Thanks, this was subject I was looking for. The problem is that I can`t understand why after half year work the battery works 50% time less, and now after month it is like 20min :) The one thing I understood is the heat - possibly problem in my case. Even if I was keeping a laptop on book (underneath), which was on bed-spread...So my second try is taking out battery (another laptop) while i`m using laptop like tower-pc, i mean not moving it and working from power supply. Some time ago there was a problem with mobiles, you could overcharge and damage battery, so I try this method to laptop, using full charge and discharge, but now (after video) charge-discharge seems to be managed by battery itself and isn`t required. My question to other IT spec. is how you are working on laptop, and is there any tips to not damage the battery, if you need it to be switched on 8h non-stop (like home PC)? How long in this case is battery life and if I take out the battery does it extends it`s life?

nickyA
nickyA

Interseting article, If battery does not heat much,How the pluged in in AC most of the time, affects battery life? When fully charged what happens? When laptop is Shut down or Hybernates is it bad for the battery life if left on charger? Thanks

JCitizen
JCitizen

none of my weather instruments catches fire, as they all use lithium with solar charging. :O

JCitizen
JCitizen

on either count. Way back in the NiCad days it might have made a difference, but no more!

Charles Bundy
Charles Bundy

Lithium Ion cells are voltage sensitive. These kind of batteries have what is called a BMS or Battery Management System onboard to insure proper cell voltage limits (upper & lower) and guard against overheating. Really pretty sophisticated. The depletion cycle you mention to reset battery charge level applies to NiCad and to a much lesser extent NiMH. We called it "memory effect" on NiCad. Has no bearing on LIONs. Heat is the number one culprit in reducing battery longevity and charge cycle. Make certain you aren't covering up battery/fans.

JCitizen
JCitizen

I've experienced very long battery life by simply leaving the battery in the notebook while using it on AC. If the battery gets depleted the controller tops it off automatically. I get 3years or more out of a battery using this habit. Of course the machine I used was taken off AC quite often for use in the field. I always recharged it as soon as I returned. I've only had two batteries with this unit since 2006. I still have the original battery stored in the refrigerator charged at 40% - for use as a spare. There is a site online called [i]battery university[/i], if you want the latest accurate information. Battery technology is changing rapidly.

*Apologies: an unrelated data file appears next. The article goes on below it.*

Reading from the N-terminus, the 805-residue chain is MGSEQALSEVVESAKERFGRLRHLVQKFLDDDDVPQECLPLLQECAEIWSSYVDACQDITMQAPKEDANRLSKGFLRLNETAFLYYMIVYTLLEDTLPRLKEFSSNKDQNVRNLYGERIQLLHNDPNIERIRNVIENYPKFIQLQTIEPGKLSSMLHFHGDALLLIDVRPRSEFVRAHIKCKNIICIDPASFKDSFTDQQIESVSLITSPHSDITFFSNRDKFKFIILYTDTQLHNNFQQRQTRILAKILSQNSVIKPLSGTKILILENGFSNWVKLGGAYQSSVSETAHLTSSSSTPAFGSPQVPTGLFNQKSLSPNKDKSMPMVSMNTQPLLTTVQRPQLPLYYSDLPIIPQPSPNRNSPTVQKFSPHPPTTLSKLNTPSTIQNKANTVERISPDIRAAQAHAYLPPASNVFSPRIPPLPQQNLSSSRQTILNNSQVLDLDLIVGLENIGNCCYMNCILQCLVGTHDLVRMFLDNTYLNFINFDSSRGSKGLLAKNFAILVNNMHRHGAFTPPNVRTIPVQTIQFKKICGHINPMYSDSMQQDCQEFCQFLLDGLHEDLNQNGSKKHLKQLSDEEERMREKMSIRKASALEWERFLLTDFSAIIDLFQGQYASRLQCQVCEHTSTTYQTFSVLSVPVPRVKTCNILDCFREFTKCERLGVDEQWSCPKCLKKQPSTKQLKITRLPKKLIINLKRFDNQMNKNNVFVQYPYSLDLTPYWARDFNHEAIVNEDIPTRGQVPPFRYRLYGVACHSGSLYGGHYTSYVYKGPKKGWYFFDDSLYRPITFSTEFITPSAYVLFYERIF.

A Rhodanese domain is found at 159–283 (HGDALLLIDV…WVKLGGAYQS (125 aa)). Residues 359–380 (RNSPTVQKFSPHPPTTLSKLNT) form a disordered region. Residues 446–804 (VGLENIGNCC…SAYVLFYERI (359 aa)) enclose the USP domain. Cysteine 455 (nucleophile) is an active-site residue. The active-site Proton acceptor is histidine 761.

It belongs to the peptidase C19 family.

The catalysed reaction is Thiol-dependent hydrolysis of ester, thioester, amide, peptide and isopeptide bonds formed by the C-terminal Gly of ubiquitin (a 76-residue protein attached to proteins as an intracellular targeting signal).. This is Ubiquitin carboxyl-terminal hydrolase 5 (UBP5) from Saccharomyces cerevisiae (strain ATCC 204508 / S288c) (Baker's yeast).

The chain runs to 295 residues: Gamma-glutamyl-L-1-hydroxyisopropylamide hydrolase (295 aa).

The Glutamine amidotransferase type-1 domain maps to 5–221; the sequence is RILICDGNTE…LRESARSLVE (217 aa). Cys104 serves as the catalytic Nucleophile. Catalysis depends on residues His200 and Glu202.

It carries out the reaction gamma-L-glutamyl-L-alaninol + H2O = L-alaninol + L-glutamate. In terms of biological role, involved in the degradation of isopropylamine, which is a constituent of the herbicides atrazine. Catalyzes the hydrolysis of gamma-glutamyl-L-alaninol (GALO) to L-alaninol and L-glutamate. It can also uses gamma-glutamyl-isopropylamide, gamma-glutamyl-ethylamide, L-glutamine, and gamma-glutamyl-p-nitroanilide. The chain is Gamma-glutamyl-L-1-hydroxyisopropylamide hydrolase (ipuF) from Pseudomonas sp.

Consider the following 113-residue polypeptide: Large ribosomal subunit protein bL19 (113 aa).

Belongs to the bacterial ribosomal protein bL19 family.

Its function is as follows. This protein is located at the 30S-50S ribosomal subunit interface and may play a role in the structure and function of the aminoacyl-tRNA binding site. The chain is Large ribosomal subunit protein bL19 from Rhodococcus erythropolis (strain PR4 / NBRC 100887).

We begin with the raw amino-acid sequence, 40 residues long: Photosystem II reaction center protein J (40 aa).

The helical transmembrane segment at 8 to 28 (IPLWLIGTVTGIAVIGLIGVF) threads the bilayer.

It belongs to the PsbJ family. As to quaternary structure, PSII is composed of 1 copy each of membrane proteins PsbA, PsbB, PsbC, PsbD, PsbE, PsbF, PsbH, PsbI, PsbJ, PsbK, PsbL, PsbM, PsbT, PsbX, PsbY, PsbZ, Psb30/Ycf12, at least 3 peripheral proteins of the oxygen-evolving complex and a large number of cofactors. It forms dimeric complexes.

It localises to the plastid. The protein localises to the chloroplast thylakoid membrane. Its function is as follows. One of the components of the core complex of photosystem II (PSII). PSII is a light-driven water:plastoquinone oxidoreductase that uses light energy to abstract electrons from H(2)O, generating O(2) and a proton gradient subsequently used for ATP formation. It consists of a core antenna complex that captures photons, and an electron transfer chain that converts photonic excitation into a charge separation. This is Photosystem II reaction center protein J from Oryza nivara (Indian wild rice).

nbsc
nbsc

These are very good questions & should really be answered by someone with a good knowledge of the subject. I would venture to respond to the question about what happens when the system is left plugged into the AC, as best as I can recall. I seem to remember that it has to do with the simplicity of the general laptop charging systems. While they do a good job on the depleted batteries, they just don?t know when to say when. In other words, they continue to force (allow might be a better word) a charge on the full battery & this results in unnecessary heat build-up. While it may not be much, I guess the long term effect is similar to continuing to fill a gas tank once it is full? jmk-nbsc

pgit
pgit

especially what consequence form leaving the power hooked up most of the time.

JCitizen
JCitizen

Michael reminded me that I did read an article on that at one of my EV blogs. I wouldn't doubt if this is what caused that fire at a famous entertainers garage(warehouse) a couple of days ago. He had a complete electric conversion of his Caddy done in Wichita recently. Seems it did a lot of damage to his property and collections. I can't remember the guys name, I have noun senility pretty bad; along with several other brain disorders! :p (edited)Yup, it was Neil Young - did over 800,000 dollars damage to music, guitars, etc. Guess that cad has one wheel in the ditch, like his home Alabamy!

AnsuGisalas
AnsuGisalas

I wonder... since lithium is in the group with Sodium and Potassium... will moisture too ignite the metal plating? Or maybe the plating appears on the inner surface?

JCitizen
JCitizen

Imagine how long it might have lasted had I not did it that way? I never knew when I might need to take off; so I left it in to assure it stayed topped off. Stored batteries used to have recommendations of partial discharge for storage. I needed full charge, so I ignored the storage idea and ran it in the notebook all the time. Battery technology changes so rapidly, I doubt any of this will be accurate within just 6 months. You can thank all the research in the field to improve EV batteries for that.

aphorist
aphorist

When it is often recommended to store the battery if the laptop is going to be used on mains power for an extended period, why don't the laptop makers supply a battery compartment cover? Margins can't be that thin!

nbsc
nbsc

I probably shouldn't talk about the good luck that I have had with the majority of my batteries, in case that damn coyote is listening. However I too have had very good luck with not only my laptop batteries, but with my cell phones too. One of the suggestions that I did read a while back regarding using laptops on AC said that you should remove the battery from the system in order to lessen heat build up while working on AC. It seems that while running on AC the battery receives a trickle charge, & when it gets full, the unneeded further charging just subjects it to unecessary harmful heat. What makes it difficult for me to stay on top of, is that I often times go for a long while before using one or more of my laptops. I just try to remember to top their charges off every so often to, just to keep them ready for when needed. jmk-nbsc